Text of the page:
April 16, 2020 at 2:12 pm PDT | by Karen Ocamb
APLA Health can help when LGBTQ Angelenos get the blues

 

COVID-19 is a new virus that is a casually transmitted silent killer. More and more Americans are gradually realizing that life and death may hang in the air tainted by an unmasked asymptomatic coronavirus carrier coughing in public.

Mortality is on everyone’s minds, as is unemployment, debt, eviction, and the prospect of dying alone on a hospital ventilator or forgotten in lonely isolation at home.

California Gov. Gavin Newsom’s order to continue the statewide closure of non-essential businesses with societal physical distancing until science says it’s OK to re-open has upset LGBTQ business owners and gig workers whose livelihood and identity depend on the entertainment and service industries.

Stress, strain, constant emotional queasiness, loneliness, the sudden surge of repressed abandonment issues – mental health may no longer be someone else’s sad story.

Luckily, both California and even the federal government recognize that mental and physical health are critical to a rebounding nation so telehealth – health advice from the safety of home – is now widely available. APLA Health, for instance, is now 100 percent telehealth for existing clients.

Sean Boileau, director of APLA Health’s Behavioral Health Services, says telehealth actually has some unique advantages when it comes to helping those with mental, emotional or psychological issues.

Boileau started as a communications major before switching to therapy after he found counseling students as a Resident Assistant in the early 1990s to be more rewarding. He received his Doctor of Counseling Psychology degree with a focus on Multiculturalism and Diversity at Arizona State University and completed his post-doctoral fellowship at the University of California/ Berkeley, focusing on LGBT communities. He specializes in, among other issues, internalized homophobia, low self-esteem, and military and combat trauma – experience he gained as a psychologist and clinical supervisor with the U.S. Department of Veterans Affairs.

Boileau, who is gay, was born in 1974 and was too young to be directly involved with fighting HIV/AIDS.

“I’m in that generation where it didn’t wipe out all of my friends and family because I was eight. But it was also very salient and very real,” he tells the Los Angeles Blade. “So I’m in that generation of fear, which is how I refer to it because I feel that my age group came into their own sexuality and puberty and sexual awakening during a time when any time when gay people were mentioned in the news, it was who’s dying of this horrible disease that we don’t know much about.”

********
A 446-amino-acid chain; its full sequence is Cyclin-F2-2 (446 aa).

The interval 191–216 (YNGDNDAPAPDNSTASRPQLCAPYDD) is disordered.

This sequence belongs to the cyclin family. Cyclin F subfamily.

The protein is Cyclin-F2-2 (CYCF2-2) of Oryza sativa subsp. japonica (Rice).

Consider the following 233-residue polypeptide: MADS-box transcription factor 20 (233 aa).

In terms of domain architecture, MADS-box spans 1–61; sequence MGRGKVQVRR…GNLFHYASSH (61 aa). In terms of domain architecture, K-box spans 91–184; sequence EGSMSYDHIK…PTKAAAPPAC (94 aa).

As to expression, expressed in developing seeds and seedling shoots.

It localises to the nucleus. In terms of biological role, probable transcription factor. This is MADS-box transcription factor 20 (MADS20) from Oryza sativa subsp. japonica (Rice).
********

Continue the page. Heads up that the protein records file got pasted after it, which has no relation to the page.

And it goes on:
But coming of age in 2020 is a very different experience with more tools and knowledge available. There’s a new therapeutic approach, too, called “cultural humility.”

“One thing about being a psychologist is that you’re going to have some things in common with every patient you work with and there are going to be some stark differences,” Boileau says.  “Cultural humility is not assuming that what is true for you is true for everybody else. [It’s] just this keen awareness of your own perspective of what you bring to the room.  At the end of the day, I happen to be a cis-gender male. I need to be aware of that. That’s not a default value. That’s not a base value. It’s just what I happen to bring to the table.”

A good therapist, he says, “will see opportunities and latch onto them and see where it takes them. I think a trained therapist will not trip over their own feet like a very well-intentioned friend that is at times just tone deaf and actually says something that sets us back. A good therapist avoids those pitfalls and is able to move forward until the person in front of you is comfortable taking a deep breath and saying, ‘OK, here’s what’s actually going on, I think,’” such as inexplicably yelling at a loved one when the underlying issue is really panic over being out of work.

“Millions of horrible things have come about from this virus sweeping the world — all of the impacts that it has had on every single layer of society,” Boileau says. “If there is one tiny silver lining, it is this: the Centers for Medicaid Services and healthcare providers have really loosened up restrictions around how telehealth can be done,” making it easier than ever to connect with someone.

For instance, a shy or too proud person may fear others knowing they are asking for help. That’s no longer a problem.

“So for a person who has issues parking in front of  APLA Health and walking in the front door and passing people in the lobby and being seen by 100 people that know that they’re going to talk to a shrink – what an amazing opportunity to sit in your apartment, click on a link in your email, and a window pops up and you get to have a private conversation in your home that I promise you no one’s going to know about,” he says. “For people who are shy about connecting with Behavioral Health for those reasons, what great way to see if Behavioral Health is right for you.”

There is “110% privacy” to audition a therapist, see what works – and not have to deal with traffic.

“So, of the millions of things that are horrible about the situation we’re currently in,” says Boileau, “one of the few, tiny, little streams of silver is that Behavioral Health is easier to access, less restrictive than ever, more private than ever.”

For more, visit: https://aplahealth.org/

 

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